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Acknowledgments are due ﬁrst to the Henry Bonham Carter Will Trust for permission to publish Nightingale original manuscripts, and indeed for treating Nightingale material generally as being in the public domain. To the owners of Nightingale manuscripts thanks are due for their important role in conservation, for permitting scholarly access and for permitting ...
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List of Illustrations
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Florence Nightingale: A Précis of the Collected Works
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Florence Nightingale was born in Florence 12 May 1820, of wealthy English parents whose European wedding trip lasted nearly three years and included extended stays in Naples (where her older sister was born and given the Greek name of that city, Parthenope) and Florence. The two daughters were raised in England at country homes, Lea Hurst, in Derbyshire, and Embley, ...
Introduction to Volume 5
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Society and Politics is the main volume reporting Nightingale’s work as a social reformer and its intellectual foundations. Public Health Care, which follows, is a companion volume, reporting social reform work in her main ﬁeld of activity, the establishment of a public health care system. There are also two volumes each on nursing proper, war and India, and one volume on hospital reform, ...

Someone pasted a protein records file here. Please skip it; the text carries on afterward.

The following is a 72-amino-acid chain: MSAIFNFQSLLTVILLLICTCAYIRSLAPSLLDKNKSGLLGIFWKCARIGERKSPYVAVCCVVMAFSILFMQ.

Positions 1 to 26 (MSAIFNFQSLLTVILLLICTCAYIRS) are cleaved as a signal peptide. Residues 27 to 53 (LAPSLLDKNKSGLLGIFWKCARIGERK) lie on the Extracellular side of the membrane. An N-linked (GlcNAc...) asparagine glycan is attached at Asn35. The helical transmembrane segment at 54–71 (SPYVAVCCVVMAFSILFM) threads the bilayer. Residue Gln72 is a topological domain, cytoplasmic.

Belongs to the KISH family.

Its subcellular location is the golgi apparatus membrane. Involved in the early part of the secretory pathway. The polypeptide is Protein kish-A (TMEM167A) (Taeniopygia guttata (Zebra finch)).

Key to Editing
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All the manuscript material in the Collected Works has been carefully transcribed and verified (see the electronic text for a full description of the process). Remaining illegible words and passages are so indicated, with [illeg] or [?] inserted to indicate our best reading of the word or words in question. Dates for material cited or reproduced are given wherever possible, ...
Society: Essays, Letters and Notes on Social Physics and Social Statistics
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The key to understanding Florence Nightingale’s social science is the methodology of the Belgian statistician, L.A.J. Quetelet, her mentor in all matters statistical and, more broadly, methodological. We begin then with what she acquired from him and how she built on it. It was his methodology or philosophy of science that gave Nightingale a positive, constructive alternative ...